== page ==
Farmers can apply for EU compensation for Ukrainian grain imports in the autumn, announced Agriculture Minister István Nagy in a statement. The ministry will determine the conditions for claiming the €15.9 million compensation granted by Brussels to address the market difficulties caused by Ukrainian grain imports, taking into account the targeted use of the compensation.
The minister stressed that the scheme is intended to help both small farmers facing higher costs due to the prolonged storage period of last year’s maize stocks, which have not been sold for a long time, and those who have sold their crops still in storage until September 15. He added that farmers who had a maximum of 500 hectares of approved agricultural area under their single area payment application in 2022, and who received aid for up to 100 hectares of maize within that area, are eligible for compensation.
Compensation can be claimed for maize because it is the main Ukrainian import crop.
István Nagy highlighted in the statement that the farmers concerned would have to prove that they had sold at least 10 tons of maize in the period from May 15 to September 15.
Applications for aid are expected to be submitted to the Hungarian State Treasury between October 1 and 15. The minister also explained that the amount of compensation per hectare that can be claimed will be determined as the ratio of the €15.9 million budget to the area of maize approved for all applicants meeting the conditions. The compensation will be paid until December 31, 2023.
The European Union has extended
the restrictions on imports of grain from Ukraine, specifically wheat, maize, rapeseed, and sunflower seeds until mid-September. The body acceded to requests from five EU Member States – Hungary, Poland, Slovakia, Bulgaria, and Romania – that it take immediate action to address the unsustainable situation caused by increased grain imports from Ukraine.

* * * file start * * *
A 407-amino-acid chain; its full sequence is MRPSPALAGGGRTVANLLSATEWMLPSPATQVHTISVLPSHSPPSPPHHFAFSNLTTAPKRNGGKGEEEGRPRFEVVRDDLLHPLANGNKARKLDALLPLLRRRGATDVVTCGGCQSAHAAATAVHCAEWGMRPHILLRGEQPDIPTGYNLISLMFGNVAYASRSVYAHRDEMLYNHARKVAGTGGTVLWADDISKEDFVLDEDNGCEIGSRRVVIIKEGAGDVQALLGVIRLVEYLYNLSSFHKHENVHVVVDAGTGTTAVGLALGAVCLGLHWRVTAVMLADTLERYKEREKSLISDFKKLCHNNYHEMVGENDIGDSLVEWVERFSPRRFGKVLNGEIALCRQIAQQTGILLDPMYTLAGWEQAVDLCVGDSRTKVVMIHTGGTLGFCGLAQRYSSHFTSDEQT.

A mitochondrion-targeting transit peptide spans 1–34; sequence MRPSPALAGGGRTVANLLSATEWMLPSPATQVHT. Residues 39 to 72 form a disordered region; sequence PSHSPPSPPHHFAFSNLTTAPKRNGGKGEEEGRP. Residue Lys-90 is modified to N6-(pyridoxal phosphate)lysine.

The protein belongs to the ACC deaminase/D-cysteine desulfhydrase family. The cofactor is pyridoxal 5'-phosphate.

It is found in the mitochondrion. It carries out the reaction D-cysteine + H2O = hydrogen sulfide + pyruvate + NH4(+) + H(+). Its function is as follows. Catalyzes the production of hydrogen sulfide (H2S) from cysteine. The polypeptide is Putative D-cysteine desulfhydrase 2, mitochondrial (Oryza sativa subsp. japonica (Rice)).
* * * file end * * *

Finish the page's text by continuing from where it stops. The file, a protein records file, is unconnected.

Agriculture Minister István Nagy stressed that the deadline of September 15 for EU countries neighboring Ukraine to lift the ban on the import of Ukrainian cereals into the EU is unacceptable. He said that an agreement had been signed “signaling that Hungary, Poland, Bulgaria, Romania, and Slovakia will continue to cooperate on the Ukrainian cereals issue. He added that if the European Union does not extend the deadline to at least December 31, Hungary will “use all its means to protect Hungarian farmers.”
The minister stated that the Russian-Ukrainian war has led to a significant diversion of cereals from Ukraine to land routes via the EU’s neighboring Member States. The European Union has sought to contribute to the objective of ensuring that Ukrainian goods reach EU and third country markets in need through the operation of the solidarity routes. However, due to the inadequate functioning of these routes, Ukrainian cereals, in particular maize, have been stuck on the markets of Member States neighboring Ukraine instead of being transported onwards.
Nagy pointed out that
the large inflow of Ukrainian goods caused serious losses to farmers in the Member States concerned due to difficulties in selling, pressure on market prices and additional storage costs.
Following joint action by the Member States concerned – Bulgaria, Poland, Hungary, Romania, and Slovakia – the European Commission decided to grant partial compensation. The total amount of €100 million is available to farmers in the EU countries concerned, based essentially on the proportion of their agricultural area, the minister concluded.
Via MTI, Featured photo via Pixabay